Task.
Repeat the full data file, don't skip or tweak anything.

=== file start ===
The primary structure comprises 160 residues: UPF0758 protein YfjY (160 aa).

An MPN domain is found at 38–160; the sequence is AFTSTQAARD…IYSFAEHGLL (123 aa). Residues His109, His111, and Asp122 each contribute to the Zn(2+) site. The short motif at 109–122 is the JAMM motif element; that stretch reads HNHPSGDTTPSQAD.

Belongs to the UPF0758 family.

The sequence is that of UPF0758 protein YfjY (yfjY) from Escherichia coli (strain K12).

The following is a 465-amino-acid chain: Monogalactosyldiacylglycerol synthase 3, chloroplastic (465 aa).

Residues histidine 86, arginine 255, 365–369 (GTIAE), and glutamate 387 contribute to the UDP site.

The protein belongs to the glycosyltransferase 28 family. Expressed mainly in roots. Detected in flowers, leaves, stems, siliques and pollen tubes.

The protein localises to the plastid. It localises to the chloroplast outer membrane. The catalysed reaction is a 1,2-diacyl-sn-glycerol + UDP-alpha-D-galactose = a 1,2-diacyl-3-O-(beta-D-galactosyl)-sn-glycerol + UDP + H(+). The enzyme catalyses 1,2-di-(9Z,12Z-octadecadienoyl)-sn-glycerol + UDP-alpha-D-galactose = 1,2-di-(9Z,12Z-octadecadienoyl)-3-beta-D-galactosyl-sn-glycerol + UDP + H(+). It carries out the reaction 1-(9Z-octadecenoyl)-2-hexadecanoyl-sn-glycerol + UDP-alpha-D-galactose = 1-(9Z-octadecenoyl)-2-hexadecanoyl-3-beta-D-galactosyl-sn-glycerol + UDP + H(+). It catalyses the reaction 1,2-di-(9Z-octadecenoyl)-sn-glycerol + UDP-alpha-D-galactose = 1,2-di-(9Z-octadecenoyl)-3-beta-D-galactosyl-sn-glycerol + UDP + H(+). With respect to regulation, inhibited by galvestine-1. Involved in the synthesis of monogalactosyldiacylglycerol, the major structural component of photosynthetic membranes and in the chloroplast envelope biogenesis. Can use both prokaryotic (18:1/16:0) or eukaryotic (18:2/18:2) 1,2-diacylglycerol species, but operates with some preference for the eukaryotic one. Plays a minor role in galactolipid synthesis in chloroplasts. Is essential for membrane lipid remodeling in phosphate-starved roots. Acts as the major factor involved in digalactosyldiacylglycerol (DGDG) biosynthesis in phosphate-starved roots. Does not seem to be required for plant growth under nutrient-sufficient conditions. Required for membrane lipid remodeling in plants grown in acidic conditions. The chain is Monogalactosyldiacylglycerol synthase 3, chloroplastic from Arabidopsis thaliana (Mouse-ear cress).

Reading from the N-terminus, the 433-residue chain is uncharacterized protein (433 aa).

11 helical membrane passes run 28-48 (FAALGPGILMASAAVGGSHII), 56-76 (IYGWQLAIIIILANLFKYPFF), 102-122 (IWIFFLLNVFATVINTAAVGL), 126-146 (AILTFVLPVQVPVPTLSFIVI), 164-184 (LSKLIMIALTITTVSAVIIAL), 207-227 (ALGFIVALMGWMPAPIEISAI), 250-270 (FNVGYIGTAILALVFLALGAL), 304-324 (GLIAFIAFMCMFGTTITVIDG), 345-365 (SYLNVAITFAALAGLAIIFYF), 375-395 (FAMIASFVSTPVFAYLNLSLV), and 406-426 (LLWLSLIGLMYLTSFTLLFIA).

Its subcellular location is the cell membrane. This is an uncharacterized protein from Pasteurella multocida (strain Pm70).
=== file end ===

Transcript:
The primary structure comprises 160 residues: UPF0758 protein YfjY (160 aa).

An MPN domain is found at 38–160; the sequence is AFTSTQAARD…IYSFAEHGLL (123 aa). Residues His109, His111, and Asp122 each contribute to the Zn(2+) site. The short motif at 109–122 is the JAMM motif element; that stretch reads HNHPSGDTTPSQAD.

Belongs to the UPF0758 family.

The sequence is that of UPF0758 protein YfjY (yfjY) from Escherichia coli (strain K12).

The following is a 465-amino-acid chain: Monogalactosyldiacylglycerol synthase 3, chloroplastic (465 aa).

Residues histidine 86, arginine 255, 365–369 (GTIAE), and glutamate 387 contribute to the UDP site.

The protein belongs to the glycosyltransferase 28 family. Expressed mainly in roots. Detected in flowers, leaves, stems, siliques and pollen tubes.

The protein localises to the plastid. It localises to the chloroplast outer membrane. The catalysed reaction is a 1,2-diacyl-sn-glycerol + UDP-alpha-D-galactose = a 1,2-diacyl-3-O-(beta-D-galactosyl)-sn-glycerol + UDP + H(+). The enzyme catalyses 1,2-di-(9Z,12Z-octadecadienoyl)-sn-glycerol + UDP-alpha-D-galactose = 1,2-di-(9Z,12Z-octadecadienoyl)-3-beta-D-galactosyl-sn-glycerol + UDP + H(+). It carries out the reaction 1-(9Z-octadecenoyl)-2-hexadecanoyl-sn-glycerol + UDP-alpha-D-galactose = 1-(9Z-octadecenoyl)-2-hexadecanoyl-3-beta-D-galactosyl-sn-glycerol + UDP + H(+). It catalyses the reaction 1,2-di-(9Z-octadecenoyl)-sn-glycerol + UDP-alpha-D-galactose = 1,2-di-(9Z-octadecenoyl)-3-beta-D-galactosyl-sn-glycerol + UDP + H(+). With respect to regulation, inhibited by galvestine-1. Involved in the synthesis of monogalactosyldiacylglycerol, the major structural component of photosynthetic membranes and in the chloroplast envelope biogenesis. Can use both prokaryotic (18:1/16:0) or eukaryotic (18:2/18:2) 1,2-diacylglycerol species, but operates with some preference for the eukaryotic one. Plays a minor role in galactolipid synthesis in chloroplasts. Is essential for membrane lipid remodeling in phosphate-starved roots. Acts as the major factor involved in digalactosyldiacylglycerol (DGDG) biosynthesis in phosphate-starved roots. Does not seem to be required for plant growth under nutrient-sufficient conditions. Required for membrane lipid remodeling in plants grown in acidic conditions. The chain is Monogalactosyldiacylglycerol synthase 3, chloroplastic from Arabidopsis thaliana (Mouse-ear cress).

Reading from the N-terminus, the 433-residue chain is uncharacterized protein (433 aa).

11 helical membrane passes run 28-48 (FAALGPGILMASAAVGGSHII), 56-76 (IYGWQLAIIIILANLFKYPFF), 102-122 (IWIFFLLNVFATVINTAAVGL), 126-146 (AILTFVLPVQVPVPTLSFIVI), 164-184 (LSKLIMIALTITTVSAVIIAL), 207-227 (ALGFIVALMGWMPAPIEISAI), 250-270 (FNVGYIGTAILALVFLALGAL), 304-324 (GLIAFIAFMCMFGTTITVIDG), 345-365 (SYLNVAITFAALAGLAIIFYF), 375-395 (FAMIASFVSTPVFAYLNLSLV), and 406-426 (LLWLSLIGLMYLTSFTLLFIA).

Its subcellular location is the cell membrane. This is an uncharacterized protein from Pasteurella multocida (strain Pm70).